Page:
« Sen. Udall on the filibuster and entrenchment | Main | Degree of difficulty for seminar papers? »

Tuesday, January 11, 2011

Harvard Law Review Misspells the Name of Harvard Law Dean Griswold

Erwin Nathaniel Griswold was one of the giants of American law, rising to become Dean of the Harvard Law School and Solicitor General of the United States.  Griswold Hall, at Harvard Law School, is named for him.  He was a notorious stickler for detail.  As David Remnick writes in The Bridge, "Every year until his death in 1994, Griswold ... sent frequent letters to the President [of the Harvard Law Review]-'Grizzer-grams,' they were called - lauding a good article, or, far more often, pointing out flaws of prose, reasoning, editing or timeliness."

Imagine Dean Griswold's reaction to the December 2010 issue of the Harvard Law Review, which refers to "Irwin Griswold, Dean of the Law School for twenty-one years." (p. 432)  This error appears in, of all places, Justice David Souter's 2010 Harvard Commencement Address.  Souter was a student at Harvard Law School during Griswold's deanship.

I am stunned that none of the very bright Harvard Law Review editors, who fly-speck every comma, noticed this glaring misspelling.  (Was this error in Souter's original manuscript and never verified?)  I point this out not just to make fun of a former rival (this would never have happened at the Yale Law Journal!), but also as a sober reflection on how little even the greatest legal academics are remembered after they are gone.  Sic transit gloria mundi, indeed.

The error has been fixed on the e-version of the commencement speech on the HLR website.  But "Irwin Griswold" is out there permanently in the hard copies, to the everlasting infamy of the Volume 124 editors.

Posted by Carlton Larson on January 11, 2011 at 06:45 PM | Permalink

TrackBack

TrackBack URL for this entry:
https://www.typepad.com/services/trackback/6a00d8341c6a7953ef0147e17c33c5970b

Listed below are links to weblogs that reference Harvard Law Review Misspells the Name of Harvard Law Dean Griswold:

Comments

I can't believe the Harvard Law Review would make sure an error for such an important man. Dean Griswold will rightfully be upset to have his name published incorrectly there.

Posted by: Ben Huston | May 23, 2011 2:35:46 PM

@andy, nobody gets your jokes here, apparently, readers of this blog are way too serious to poke behind the surface.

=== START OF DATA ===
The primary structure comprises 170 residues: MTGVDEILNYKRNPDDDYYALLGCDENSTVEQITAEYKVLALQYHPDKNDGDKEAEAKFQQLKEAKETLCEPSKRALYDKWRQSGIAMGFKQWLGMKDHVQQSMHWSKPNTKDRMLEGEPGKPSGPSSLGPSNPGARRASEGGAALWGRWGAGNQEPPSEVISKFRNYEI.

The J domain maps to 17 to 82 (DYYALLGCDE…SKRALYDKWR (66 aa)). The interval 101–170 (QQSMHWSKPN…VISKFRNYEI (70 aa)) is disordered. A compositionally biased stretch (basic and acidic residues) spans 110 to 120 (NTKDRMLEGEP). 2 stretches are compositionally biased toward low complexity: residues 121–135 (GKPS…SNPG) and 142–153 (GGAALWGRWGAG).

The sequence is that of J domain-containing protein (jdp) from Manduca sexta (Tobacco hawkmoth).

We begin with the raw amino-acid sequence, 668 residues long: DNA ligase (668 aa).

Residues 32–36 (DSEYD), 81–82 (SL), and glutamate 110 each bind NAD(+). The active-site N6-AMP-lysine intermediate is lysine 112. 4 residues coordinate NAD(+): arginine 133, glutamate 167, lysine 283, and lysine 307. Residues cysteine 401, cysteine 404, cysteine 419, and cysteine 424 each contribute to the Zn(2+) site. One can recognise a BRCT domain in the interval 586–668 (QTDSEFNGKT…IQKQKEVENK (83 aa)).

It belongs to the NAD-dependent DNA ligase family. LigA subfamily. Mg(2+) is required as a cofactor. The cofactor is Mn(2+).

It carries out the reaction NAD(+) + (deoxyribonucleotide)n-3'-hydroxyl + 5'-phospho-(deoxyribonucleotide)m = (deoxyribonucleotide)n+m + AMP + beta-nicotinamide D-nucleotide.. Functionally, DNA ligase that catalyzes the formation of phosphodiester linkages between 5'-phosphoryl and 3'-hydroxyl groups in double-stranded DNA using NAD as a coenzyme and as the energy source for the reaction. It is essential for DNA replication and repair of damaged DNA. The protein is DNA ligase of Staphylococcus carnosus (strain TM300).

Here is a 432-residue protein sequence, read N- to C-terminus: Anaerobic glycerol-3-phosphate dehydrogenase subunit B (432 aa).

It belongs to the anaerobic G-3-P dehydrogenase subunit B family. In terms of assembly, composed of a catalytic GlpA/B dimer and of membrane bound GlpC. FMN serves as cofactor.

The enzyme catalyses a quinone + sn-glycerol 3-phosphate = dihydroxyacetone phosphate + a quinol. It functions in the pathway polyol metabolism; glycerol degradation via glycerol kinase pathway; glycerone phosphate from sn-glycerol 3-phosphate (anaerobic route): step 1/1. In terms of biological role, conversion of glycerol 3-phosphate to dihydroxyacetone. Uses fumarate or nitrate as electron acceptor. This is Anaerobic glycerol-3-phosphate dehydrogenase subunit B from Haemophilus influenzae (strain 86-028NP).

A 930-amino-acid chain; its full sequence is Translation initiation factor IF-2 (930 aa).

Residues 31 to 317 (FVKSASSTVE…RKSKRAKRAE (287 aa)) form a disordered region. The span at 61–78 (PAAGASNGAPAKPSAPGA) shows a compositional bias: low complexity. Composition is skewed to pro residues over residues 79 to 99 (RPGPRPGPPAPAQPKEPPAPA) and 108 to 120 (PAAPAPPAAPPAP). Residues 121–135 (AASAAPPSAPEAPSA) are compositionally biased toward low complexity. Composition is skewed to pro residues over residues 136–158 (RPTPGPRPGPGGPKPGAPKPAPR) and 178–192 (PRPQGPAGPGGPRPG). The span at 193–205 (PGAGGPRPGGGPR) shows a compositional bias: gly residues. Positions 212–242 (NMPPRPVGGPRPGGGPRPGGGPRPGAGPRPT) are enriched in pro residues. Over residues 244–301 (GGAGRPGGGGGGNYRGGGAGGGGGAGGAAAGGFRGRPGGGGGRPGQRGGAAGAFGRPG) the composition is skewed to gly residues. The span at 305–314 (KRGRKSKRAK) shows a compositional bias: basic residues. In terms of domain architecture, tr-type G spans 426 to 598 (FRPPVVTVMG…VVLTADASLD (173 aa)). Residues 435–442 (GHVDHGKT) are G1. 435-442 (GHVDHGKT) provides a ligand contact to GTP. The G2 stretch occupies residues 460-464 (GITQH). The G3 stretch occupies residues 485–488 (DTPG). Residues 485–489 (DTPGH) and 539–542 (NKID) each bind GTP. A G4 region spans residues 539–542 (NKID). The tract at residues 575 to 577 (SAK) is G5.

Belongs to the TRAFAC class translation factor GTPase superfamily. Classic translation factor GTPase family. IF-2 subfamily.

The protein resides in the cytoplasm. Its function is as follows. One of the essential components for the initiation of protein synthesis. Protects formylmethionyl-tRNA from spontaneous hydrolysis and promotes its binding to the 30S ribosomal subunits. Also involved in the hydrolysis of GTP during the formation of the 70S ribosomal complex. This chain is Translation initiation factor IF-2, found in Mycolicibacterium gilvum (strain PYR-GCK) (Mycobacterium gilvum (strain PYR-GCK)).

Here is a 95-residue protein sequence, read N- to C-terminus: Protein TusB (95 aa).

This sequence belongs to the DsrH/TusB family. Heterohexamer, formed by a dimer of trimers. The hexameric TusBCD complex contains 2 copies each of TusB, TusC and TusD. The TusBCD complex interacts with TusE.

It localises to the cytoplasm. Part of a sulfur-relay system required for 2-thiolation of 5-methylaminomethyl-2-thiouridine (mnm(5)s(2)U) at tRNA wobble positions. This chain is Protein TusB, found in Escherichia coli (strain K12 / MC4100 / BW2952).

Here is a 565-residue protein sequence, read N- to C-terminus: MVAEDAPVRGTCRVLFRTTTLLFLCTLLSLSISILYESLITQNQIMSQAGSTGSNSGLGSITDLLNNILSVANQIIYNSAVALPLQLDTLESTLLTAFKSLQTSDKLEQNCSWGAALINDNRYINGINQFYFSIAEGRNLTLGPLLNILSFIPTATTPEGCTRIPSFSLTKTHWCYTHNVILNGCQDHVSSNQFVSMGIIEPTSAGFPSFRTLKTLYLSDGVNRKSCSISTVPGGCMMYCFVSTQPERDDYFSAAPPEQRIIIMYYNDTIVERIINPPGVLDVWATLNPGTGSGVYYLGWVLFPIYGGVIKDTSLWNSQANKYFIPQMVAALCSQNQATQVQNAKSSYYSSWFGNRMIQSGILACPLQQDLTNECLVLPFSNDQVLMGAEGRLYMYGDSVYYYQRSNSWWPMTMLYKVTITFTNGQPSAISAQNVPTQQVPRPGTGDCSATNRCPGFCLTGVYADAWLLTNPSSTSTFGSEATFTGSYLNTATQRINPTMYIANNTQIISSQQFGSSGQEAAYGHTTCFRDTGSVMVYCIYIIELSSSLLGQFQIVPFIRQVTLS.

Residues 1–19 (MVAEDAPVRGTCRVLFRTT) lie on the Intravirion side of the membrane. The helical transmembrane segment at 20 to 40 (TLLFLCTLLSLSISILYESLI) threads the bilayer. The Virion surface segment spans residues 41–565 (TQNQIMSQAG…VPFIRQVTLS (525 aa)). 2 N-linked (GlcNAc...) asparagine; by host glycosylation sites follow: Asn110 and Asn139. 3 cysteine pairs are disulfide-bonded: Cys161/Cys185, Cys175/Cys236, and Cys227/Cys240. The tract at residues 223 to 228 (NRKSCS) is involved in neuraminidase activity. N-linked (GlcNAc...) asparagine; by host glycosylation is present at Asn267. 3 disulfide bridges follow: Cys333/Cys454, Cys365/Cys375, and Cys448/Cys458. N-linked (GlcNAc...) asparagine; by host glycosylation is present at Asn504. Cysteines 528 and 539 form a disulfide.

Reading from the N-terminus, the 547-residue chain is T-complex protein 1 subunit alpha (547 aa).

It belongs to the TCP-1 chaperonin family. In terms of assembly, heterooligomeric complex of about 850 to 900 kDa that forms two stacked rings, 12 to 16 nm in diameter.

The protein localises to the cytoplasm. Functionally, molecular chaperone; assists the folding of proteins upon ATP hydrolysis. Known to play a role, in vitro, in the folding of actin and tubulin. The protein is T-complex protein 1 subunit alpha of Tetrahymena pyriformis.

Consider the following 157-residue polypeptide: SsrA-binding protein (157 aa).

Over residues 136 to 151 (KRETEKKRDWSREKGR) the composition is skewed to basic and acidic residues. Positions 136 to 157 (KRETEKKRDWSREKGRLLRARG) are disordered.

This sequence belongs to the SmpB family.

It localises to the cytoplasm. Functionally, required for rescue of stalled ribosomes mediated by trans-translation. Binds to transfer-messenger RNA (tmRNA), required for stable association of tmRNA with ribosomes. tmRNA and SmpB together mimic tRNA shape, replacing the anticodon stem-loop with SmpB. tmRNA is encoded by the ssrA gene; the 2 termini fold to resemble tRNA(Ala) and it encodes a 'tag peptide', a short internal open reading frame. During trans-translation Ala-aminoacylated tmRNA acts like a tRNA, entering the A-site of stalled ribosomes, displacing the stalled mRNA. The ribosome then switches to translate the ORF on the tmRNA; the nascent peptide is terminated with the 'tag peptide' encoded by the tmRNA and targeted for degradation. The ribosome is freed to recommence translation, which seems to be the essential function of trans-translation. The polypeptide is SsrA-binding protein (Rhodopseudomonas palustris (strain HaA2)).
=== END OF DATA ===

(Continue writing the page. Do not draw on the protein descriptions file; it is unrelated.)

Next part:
Posted by: Marta | Jan 21, 2011 11:08:22 AM

No, no, no! Estelle Griswold was, in fact, the Dean of Harvard Law School -- and later SG. Ol' Erwin was the Margaret Sanger of his generation.

Posted by: Vladimir | Jan 19, 2011 1:16:26 AM

I'm 100% certain that it was Erwin Griswold. He had stopped by a Connecticut pharmacy after taking his family on a loony summer vacation.

Posted by: andy | Jan 18, 2011 7:35:42 PM

The litigant in Griswold v. Connecticut was most definitely Estelle Griswold, the director of New Haven Planned Parenthood. Erwin Griswold had nothing to do with that case.

Posted by: Carlton Larson | Jan 18, 2011 7:21:10 PM

ppaul, I'm pretty sure it was *Erwin* Griswold. the controversy started out as a income tax case (Erwin's field), but then morphed into a case involving fundamental privacy rights.

Posted by: andy | Jan 18, 2011 7:16:35 PM

Vladimir, you are thinking of Estelle Griswold, of the New Haven Planned Parenthood clinic, not Erwin.

Posted by: ppaul | Jan 17, 2011 8:22:59 PM

What a terrible thing to do to such an important man. Why, without him, married couples in Connecticut still might not have legal access to contraception!

Posted by: Vladimir | Jan 13, 2011 8:27:43 PM

umm. won't the paper copy be on heinonline?

Posted by: peter | Jan 11, 2011 11:13:16 PM

Orin - that's probably true, but I'm pretty sure Justice Souter still only reads the hard copy ...

Posted by: Carlton Larson | Jan 11, 2011 10:37:42 PM

Fortunately no one reads the paper version anymore, so no big deal.

(BTW, you probably want to delete the comment spam above.)

Posted by: Orin Kerr | Jan 11, 2011 9:28:25 PM

Wow. When Griswold wrote the original BlueBook in 1926, he should have included a rule about how to spell his first name. Surely the editors would have heeded a BlueBook rule. . .

Posted by: andy | Jan 11, 2011 8:08:05 PM

Post a comment